Nicholas was once labeled:“He’s the worst child I’ve seen in 20 years of teaching.”
Destination: Oxford PhD.
Can a child’s fate be sealed by the age of seven?
Every parent has high hopes for their children. When Lois Letchford learns her son has been diagnosed with a low IQ at the end of grade one, she refuses to give up on his future.
After thorough testing, Nicholas proves to have no spatial awareness, limited concentration, and can only read ten words. Although discouraged, Lois knows things have to improve. After all, her son is young, and every child learns at their own pace.
But once Nicholas is labeled “learning disabled,” a designation considered more derogatory than “dyslexia,” the world of education is quick to cast him aside.
Determined to prove them all wrong, Lois temporarily removes her son from the school system and begins working with him one-on-one. She has no formal reading education herself, and no one to guide her. But she has hope and the strength of will to persevere. And sometimes that’s all you need.
What happens next is a journey—spanning three continents, unique teaching experiments, never-ending battles with the school system, a mother’s discovery of her own learning blocks, and a bond fueled by the desire to rid Nicholas of the “disabled” label.
Reversed is a memoir of profound determination that follows the highs and lows of overcoming impossible odds, turning one woman into a passionate teacher for children who have been left behind. Nothing is impossible when one digs deep, and looks at students through a new lens.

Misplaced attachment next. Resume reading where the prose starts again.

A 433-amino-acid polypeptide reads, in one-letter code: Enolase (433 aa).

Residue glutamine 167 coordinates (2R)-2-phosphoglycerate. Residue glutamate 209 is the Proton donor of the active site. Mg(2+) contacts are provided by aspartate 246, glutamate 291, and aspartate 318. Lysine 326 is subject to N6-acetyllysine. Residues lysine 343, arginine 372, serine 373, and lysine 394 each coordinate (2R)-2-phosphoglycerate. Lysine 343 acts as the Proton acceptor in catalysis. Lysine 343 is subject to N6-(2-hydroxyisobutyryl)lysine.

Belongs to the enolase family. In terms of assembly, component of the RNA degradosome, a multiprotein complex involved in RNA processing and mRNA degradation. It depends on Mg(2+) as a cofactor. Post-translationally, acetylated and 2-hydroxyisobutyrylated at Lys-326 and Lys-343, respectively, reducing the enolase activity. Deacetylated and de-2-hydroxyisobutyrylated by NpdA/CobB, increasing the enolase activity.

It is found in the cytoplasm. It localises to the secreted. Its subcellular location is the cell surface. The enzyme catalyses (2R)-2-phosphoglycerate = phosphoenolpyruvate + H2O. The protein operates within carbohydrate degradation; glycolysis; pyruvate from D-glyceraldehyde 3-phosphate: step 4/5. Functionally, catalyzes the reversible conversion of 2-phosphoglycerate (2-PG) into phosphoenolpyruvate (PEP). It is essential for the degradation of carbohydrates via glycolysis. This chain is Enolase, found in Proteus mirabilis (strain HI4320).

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Lois Letchford specializes in teaching children who have struggled to learn to read through numerous commercial programs. She has worked with students of all ages in Australia, England, and Texas. Her creative teaching methods vary depending on the reading ability of the student, employing age-appropriate, rather than reading-age-appropriate, material. Lois writes poetry, empowering her students to see themselves as authors. When her students have been exposed to a wider range of texts, she returns to existing conventional material to re-engage students, who become active, involved learners ready to re-enter the traditional classroom confidently. Several of her most challenging students have eventually gone on to graduate from college.
Her non-traditional background, multi-continental exposure, and passion for helping failing students have equipped her with a unique skill set and perspective. Originally a physical education teacher, she later completed a Master’s in Literacy and Reading from the State University of New York at Albany. Lois has presented her work at The California Reading Association, Michigan Summer Institute, and New York State Reading Association conferences. She is co-president of the Albany City Reading Association and a member of the Australian College of Education.
Lois continues to work with students to provide education and support to their teachers. While she continues educating teachers and parents on how to teach struggling readers, she has also recently finished Reversed: A Memoir, the story of her son’s—and her own—learning disability.